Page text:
06/21/2013 9:16PM

California Racing Board continues investigation into sudden deaths of horses

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The California Horse Racing Board announced Friday that it is continuing to review cases of sudden deaths that have occurred in Thoroughbreds in Southern California racehorses in recent years.

In a two-paragraph statement, the racing board did not state when the review might be completed.

In April, Dr. Rick Arthur, California’s equine medical director, said there were 17 cases of sudden deaths in all breeds of racehorses throughout the state from July 1, 2012, to early April. Data on whether the number of sudden deaths has increased since early April was not immediately available late Friday afternoon.

Arthur gave testimony at a racing board medication and track safety committee meeting at Santa Anita in April that 20 sudden deaths of all breeds of racehorses occurred in the state in the fiscal year ending June 30, 2011; and 19 sudden deaths occurred in the 2011-12 fiscal year.

From late November 2012 to early April of this year, at least seven instances of sudden deaths occurred in Thoroughbreds at Betfair Hollywood Park and Santa Anita, according to a source who saw the necropsy reports. At least two of those horses who died were trained by Hall of Famer Bob Baffert, who had horses stabled at both tracks.

Other Thoroughbred trainers with horses who suffered sudden death during that span at Southern California tracks were Myung Kwon Cho, Sean McCarthy, Mike Mitchell, Jack Van Berg, and Kathy Walsh. The leading causes were cardiac failure, respiratory issues, and vascular failure.

According to several published reports in April, Baffert had as many as seven instances of horses suffer sudden death in a 16-month period ending in April. During that time, there was one prominent instance of sudden death in a Baffert-trained runner when Irrefutable collapsed after finishing second in the Vernon Underwood Stakes at Hollywood Park.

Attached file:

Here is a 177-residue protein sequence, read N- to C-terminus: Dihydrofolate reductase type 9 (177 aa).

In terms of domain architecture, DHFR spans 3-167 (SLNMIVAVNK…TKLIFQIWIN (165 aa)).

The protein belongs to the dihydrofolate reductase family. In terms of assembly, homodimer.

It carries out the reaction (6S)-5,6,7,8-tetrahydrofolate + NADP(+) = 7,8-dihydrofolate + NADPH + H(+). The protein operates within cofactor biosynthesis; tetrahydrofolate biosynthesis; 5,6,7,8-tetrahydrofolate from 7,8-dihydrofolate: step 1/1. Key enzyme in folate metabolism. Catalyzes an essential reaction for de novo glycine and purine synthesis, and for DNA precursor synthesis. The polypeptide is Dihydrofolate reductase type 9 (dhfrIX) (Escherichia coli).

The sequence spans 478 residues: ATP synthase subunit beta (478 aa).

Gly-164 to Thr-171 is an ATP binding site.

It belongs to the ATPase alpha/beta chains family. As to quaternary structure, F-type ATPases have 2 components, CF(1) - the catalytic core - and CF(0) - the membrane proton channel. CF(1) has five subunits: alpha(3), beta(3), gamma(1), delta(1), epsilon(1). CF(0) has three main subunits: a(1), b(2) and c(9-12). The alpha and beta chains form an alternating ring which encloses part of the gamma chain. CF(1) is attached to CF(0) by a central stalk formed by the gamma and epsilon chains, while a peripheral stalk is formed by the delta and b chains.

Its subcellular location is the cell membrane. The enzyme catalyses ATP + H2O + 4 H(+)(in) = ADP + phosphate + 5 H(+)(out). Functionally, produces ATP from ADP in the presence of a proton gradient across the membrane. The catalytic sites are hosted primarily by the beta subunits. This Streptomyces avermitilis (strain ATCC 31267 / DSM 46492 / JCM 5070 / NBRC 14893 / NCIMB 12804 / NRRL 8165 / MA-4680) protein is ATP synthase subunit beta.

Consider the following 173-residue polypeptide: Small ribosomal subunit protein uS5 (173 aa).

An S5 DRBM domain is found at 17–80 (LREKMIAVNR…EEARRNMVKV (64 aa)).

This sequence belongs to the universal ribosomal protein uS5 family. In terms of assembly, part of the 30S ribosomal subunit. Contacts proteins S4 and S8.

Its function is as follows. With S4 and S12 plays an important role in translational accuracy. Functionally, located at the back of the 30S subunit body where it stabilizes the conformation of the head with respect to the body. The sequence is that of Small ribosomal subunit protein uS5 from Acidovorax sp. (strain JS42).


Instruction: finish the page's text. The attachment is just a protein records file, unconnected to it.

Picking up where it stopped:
Baffert later released a statement, describing the loss of the horses as “personally troubling and of great sadness to me.” Baffert said in the statement that he was working with the racing board, his veterinarians and track officials “to find the causes of the unexplained deaths.”

In its statement released on Friday, the racing board did not name any specific trainers.

In part, the statement read, “given that one barn at Hollywood Park housed a relatively high number of the sudden deaths that occurred over the last two years, CHRB investigators have taken steps to determine if there was a relationship between the barn and sudden deaths.”

“Interviews were conducted with the personnel at that barn, including the trainer, assistant trainer, and veterinarians. All were very cooperative and provided all relevant information. Environmental possibilities as a cause are also being evaluated and tests will be conducted.

“The pathology and toxicology work has been completed on those horses with no indication of foul play. This aspect of the review is believed to have been as thorough of an examination as has ever been done anywhere in the world with such cases.”

The racing board said in its statement that no further information would be provided until a report is published.